The Louisiana Air National Guard 159th Fighter Wing supplied six F-15C aircraft to play the role of "Blue Air" out of Cerro Moreno Air Base in Antofagasta. Their mission was to gain air superiority over the "Red Air" of fictional rogue forces based out of Los Condores Air Base in Iquique. In addition, the 159th FW supplied a C-130 Hercules for tactical airlift support during the exercise. The five aircrew and two maintainers shuttled personnel and equipment from Louisiana, and after arriving in Chile, immediately set to work making sure the right people were in the right places. They flew numerous sorties during SALITRE, including a last-minute mission to Santiago to retrieve a critical fuel system part for an F-15.

The Arizona Air National Guard 161st Air Refueling Wing flew daily air refueling sorties with two KC-135 Stratotankers in support of not only U.S. F-15s but also FACh F-16s. Without mid-air refueling, the range of fighters is limited, severely hampering air interdiction and security capability. In addition to refueling, the "Copperheads" airlifted personnel and equipment from Louisiana and Arizona directly to Chile, demonstrating rapid global mobility at work.

Some members of the 161st ARW marked SALITRE as their second or third visit to Chile. For Master Sgt. Jeff Swab, 30-year crewchief, the "common culture" was easily recognizable. The hospitality, mission support, and ability to integrate successfully all falls back into the theme of 'one team, one fight,' he said, where the mission of keeping aircraft flying bridges any obstacle during combined operations.

"Airplanes are airplanes," Sergeant Swab said. "The FACh have an extremely high standard of maintenance - their dedication and devotion to duty are right up there. I think that's why we integrate so well together. Both services are very similar. The only difference is geographic location. We are still all maintainers; a tight-knit, strong family."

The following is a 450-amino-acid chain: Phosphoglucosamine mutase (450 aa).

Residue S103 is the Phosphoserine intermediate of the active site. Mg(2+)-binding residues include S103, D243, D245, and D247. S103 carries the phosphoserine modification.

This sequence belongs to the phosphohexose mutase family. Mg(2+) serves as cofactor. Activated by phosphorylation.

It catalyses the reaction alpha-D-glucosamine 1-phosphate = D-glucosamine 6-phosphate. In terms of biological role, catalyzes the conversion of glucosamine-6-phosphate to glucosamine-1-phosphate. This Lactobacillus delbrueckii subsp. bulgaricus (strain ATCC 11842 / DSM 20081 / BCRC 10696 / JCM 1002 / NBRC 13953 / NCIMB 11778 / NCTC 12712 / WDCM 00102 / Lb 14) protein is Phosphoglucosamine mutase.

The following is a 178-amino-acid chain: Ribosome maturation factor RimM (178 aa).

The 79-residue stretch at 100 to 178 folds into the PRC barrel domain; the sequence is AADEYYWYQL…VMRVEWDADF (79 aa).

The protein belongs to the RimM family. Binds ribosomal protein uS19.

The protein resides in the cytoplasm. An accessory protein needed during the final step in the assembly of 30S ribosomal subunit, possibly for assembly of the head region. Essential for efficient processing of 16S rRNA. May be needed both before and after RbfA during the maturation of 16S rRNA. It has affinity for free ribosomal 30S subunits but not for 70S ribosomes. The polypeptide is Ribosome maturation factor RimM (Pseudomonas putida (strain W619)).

The tanker aircrews and maintenance personnel even took time out to visit a local school in Alto Hospicia. Two days later, the unit collected money to rent a bus and invited the same children to the base for a tour of FACh and U.S. aircraft.

Airfield Communications
The FACh bases in Iquique and Antofagasta are equipped with navigation aids which the F-15C cannot detect. Without these navigation aids, locating the airfields and orienting the aircraft to land safely would be impossible for Eagle pilots. To remedy the situation, and ensure U.S. fighter involvement in the multinational exercise, two Airmen with the 23rd Special Tactics Squadron, Hurlburt Field, Fla., arrived a week before to install, test, and validate a Tactical Navigation Aid, or TACAN. The system is normally reserved for combat controllers establishing air strips in austere environments. This is the first time such systems have been used for an exercise of this nature, and the employment was a success.

Air Forces Southern supplied 22 Airmen from the 612th Air Operations Center, Davis-Monthan Air Force Base, Chile, to integrate into the FACh Combined Air Operations Center in Antofagasta. The team went to work right away, adapting to new computer systems, integrating their own experience into the air operation planning, and most importantly, learning from their multinational counterparts. Almost every cell in the CAOC had representatives from each participating Air Force, and the strength of such diverse experience was key in completing exercise objectives.